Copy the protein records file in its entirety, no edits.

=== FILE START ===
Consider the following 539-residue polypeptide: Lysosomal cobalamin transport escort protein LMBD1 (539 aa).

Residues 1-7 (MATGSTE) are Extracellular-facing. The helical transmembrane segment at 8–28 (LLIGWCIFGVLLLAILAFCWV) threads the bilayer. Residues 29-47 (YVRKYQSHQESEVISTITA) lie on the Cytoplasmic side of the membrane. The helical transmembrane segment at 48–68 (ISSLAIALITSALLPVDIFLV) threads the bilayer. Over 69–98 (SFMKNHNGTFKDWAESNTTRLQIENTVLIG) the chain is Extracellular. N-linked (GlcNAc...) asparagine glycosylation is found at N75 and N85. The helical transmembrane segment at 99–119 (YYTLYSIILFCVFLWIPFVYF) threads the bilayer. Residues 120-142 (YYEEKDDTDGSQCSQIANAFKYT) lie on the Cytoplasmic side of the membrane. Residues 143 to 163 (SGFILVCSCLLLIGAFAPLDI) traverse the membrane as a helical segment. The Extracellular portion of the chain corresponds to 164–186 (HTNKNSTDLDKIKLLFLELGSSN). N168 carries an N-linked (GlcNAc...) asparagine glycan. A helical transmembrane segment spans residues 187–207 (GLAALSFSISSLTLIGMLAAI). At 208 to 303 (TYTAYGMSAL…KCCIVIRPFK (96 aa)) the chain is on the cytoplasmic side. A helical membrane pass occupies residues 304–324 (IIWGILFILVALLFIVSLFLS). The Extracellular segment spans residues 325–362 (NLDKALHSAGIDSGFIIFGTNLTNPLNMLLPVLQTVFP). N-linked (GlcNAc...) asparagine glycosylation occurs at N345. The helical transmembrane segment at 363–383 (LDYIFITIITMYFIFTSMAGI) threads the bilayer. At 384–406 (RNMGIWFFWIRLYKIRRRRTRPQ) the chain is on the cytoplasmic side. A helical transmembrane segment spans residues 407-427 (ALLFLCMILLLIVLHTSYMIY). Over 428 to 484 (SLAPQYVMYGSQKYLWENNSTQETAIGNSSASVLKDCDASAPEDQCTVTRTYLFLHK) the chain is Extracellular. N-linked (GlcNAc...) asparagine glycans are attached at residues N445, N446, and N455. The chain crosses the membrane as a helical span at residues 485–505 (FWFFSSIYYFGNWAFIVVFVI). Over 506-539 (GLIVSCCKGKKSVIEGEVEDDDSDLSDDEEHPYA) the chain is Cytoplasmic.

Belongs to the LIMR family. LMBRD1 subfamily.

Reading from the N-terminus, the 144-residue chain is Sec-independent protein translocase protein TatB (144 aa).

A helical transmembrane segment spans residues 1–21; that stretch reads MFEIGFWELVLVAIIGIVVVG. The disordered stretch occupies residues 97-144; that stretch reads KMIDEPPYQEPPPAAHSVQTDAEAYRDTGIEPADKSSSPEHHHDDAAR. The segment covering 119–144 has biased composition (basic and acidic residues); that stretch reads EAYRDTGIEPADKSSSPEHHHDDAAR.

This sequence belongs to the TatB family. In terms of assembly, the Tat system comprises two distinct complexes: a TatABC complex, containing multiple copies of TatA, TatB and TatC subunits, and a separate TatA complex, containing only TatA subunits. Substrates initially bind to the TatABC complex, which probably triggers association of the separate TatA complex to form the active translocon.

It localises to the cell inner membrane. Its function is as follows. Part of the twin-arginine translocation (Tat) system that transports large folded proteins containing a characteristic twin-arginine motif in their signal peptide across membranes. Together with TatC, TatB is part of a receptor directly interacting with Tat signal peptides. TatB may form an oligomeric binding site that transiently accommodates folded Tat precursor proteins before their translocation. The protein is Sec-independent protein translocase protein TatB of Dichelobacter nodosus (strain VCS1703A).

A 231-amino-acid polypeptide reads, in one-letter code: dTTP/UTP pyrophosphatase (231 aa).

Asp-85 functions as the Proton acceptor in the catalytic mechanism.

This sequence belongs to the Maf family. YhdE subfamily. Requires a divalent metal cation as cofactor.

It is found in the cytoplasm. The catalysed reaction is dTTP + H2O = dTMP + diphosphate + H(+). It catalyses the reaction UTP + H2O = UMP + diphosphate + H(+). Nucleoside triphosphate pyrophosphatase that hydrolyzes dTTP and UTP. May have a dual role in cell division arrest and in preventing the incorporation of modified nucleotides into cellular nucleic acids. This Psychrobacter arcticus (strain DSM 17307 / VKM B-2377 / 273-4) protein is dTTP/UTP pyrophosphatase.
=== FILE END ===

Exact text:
Consider the following 539-residue polypeptide: Lysosomal cobalamin transport escort protein LMBD1 (539 aa).

Residues 1-7 (MATGSTE) are Extracellular-facing. The helical transmembrane segment at 8–28 (LLIGWCIFGVLLLAILAFCWV) threads the bilayer. Residues 29-47 (YVRKYQSHQESEVISTITA) lie on the Cytoplasmic side of the membrane. The helical transmembrane segment at 48–68 (ISSLAIALITSALLPVDIFLV) threads the bilayer. Over 69–98 (SFMKNHNGTFKDWAESNTTRLQIENTVLIG) the chain is Extracellular. N-linked (GlcNAc...) asparagine glycosylation is found at N75 and N85. The helical transmembrane segment at 99–119 (YYTLYSIILFCVFLWIPFVYF) threads the bilayer. Residues 120-142 (YYEEKDDTDGSQCSQIANAFKYT) lie on the Cytoplasmic side of the membrane. Residues 143 to 163 (SGFILVCSCLLLIGAFAPLDI) traverse the membrane as a helical segment. The Extracellular portion of the chain corresponds to 164–186 (HTNKNSTDLDKIKLLFLELGSSN). N168 carries an N-linked (GlcNAc...) asparagine glycan. A helical transmembrane segment spans residues 187–207 (GLAALSFSISSLTLIGMLAAI). At 208 to 303 (TYTAYGMSAL…KCCIVIRPFK (96 aa)) the chain is on the cytoplasmic side. A helical membrane pass occupies residues 304–324 (IIWGILFILVALLFIVSLFLS). The Extracellular segment spans residues 325–362 (NLDKALHSAGIDSGFIIFGTNLTNPLNMLLPVLQTVFP). N-linked (GlcNAc...) asparagine glycosylation occurs at N345. The helical transmembrane segment at 363–383 (LDYIFITIITMYFIFTSMAGI) threads the bilayer. At 384–406 (RNMGIWFFWIRLYKIRRRRTRPQ) the chain is on the cytoplasmic side. A helical transmembrane segment spans residues 407-427 (ALLFLCMILLLIVLHTSYMIY). Over 428 to 484 (SLAPQYVMYGSQKYLWENNSTQETAIGNSSASVLKDCDASAPEDQCTVTRTYLFLHK) the chain is Extracellular. N-linked (GlcNAc...) asparagine glycans are attached at residues N445, N446, and N455. The chain crosses the membrane as a helical span at residues 485–505 (FWFFSSIYYFGNWAFIVVFVI). Over 506-539 (GLIVSCCKGKKSVIEGEVEDDDSDLSDDEEHPYA) the chain is Cytoplasmic.

Belongs to the LIMR family. LMBRD1 subfamily.

Reading from the N-terminus, the 144-residue chain is Sec-independent protein translocase protein TatB (144 aa).

A helical transmembrane segment spans residues 1–21; that stretch reads MFEIGFWELVLVAIIGIVVVG. The disordered stretch occupies residues 97-144; that stretch reads KMIDEPPYQEPPPAAHSVQTDAEAYRDTGIEPADKSSSPEHHHDDAAR. The segment covering 119–144 has biased composition (basic and acidic residues); that stretch reads EAYRDTGIEPADKSSSPEHHHDDAAR.

This sequence belongs to the TatB family. In terms of assembly, the Tat system comprises two distinct complexes: a TatABC complex, containing multiple copies of TatA, TatB and TatC subunits, and a separate TatA complex, containing only TatA subunits. Substrates initially bind to the TatABC complex, which probably triggers association of the separate TatA complex to form the active translocon.

It localises to the cell inner membrane. Its function is as follows. Part of the twin-arginine translocation (Tat) system that transports large folded proteins containing a characteristic twin-arginine motif in their signal peptide across membranes. Together with TatC, TatB is part of a receptor directly interacting with Tat signal peptides. TatB may form an oligomeric binding site that transiently accommodates folded Tat precursor proteins before their translocation. The protein is Sec-independent protein translocase protein TatB of Dichelobacter nodosus (strain VCS1703A).

A 231-amino-acid polypeptide reads, in one-letter code: dTTP/UTP pyrophosphatase (231 aa).

Asp-85 functions as the Proton acceptor in the catalytic mechanism.

This sequence belongs to the Maf family. YhdE subfamily. Requires a divalent metal cation as cofactor.

It is found in the cytoplasm. The catalysed reaction is dTTP + H2O = dTMP + diphosphate + H(+). It catalyses the reaction UTP + H2O = UMP + diphosphate + H(+). Nucleoside triphosphate pyrophosphatase that hydrolyzes dTTP and UTP. May have a dual role in cell division arrest and in preventing the incorporation of modified nucleotides into cellular nucleic acids. This Psychrobacter arcticus (strain DSM 17307 / VKM B-2377 / 273-4) protein is dTTP/UTP pyrophosphatase.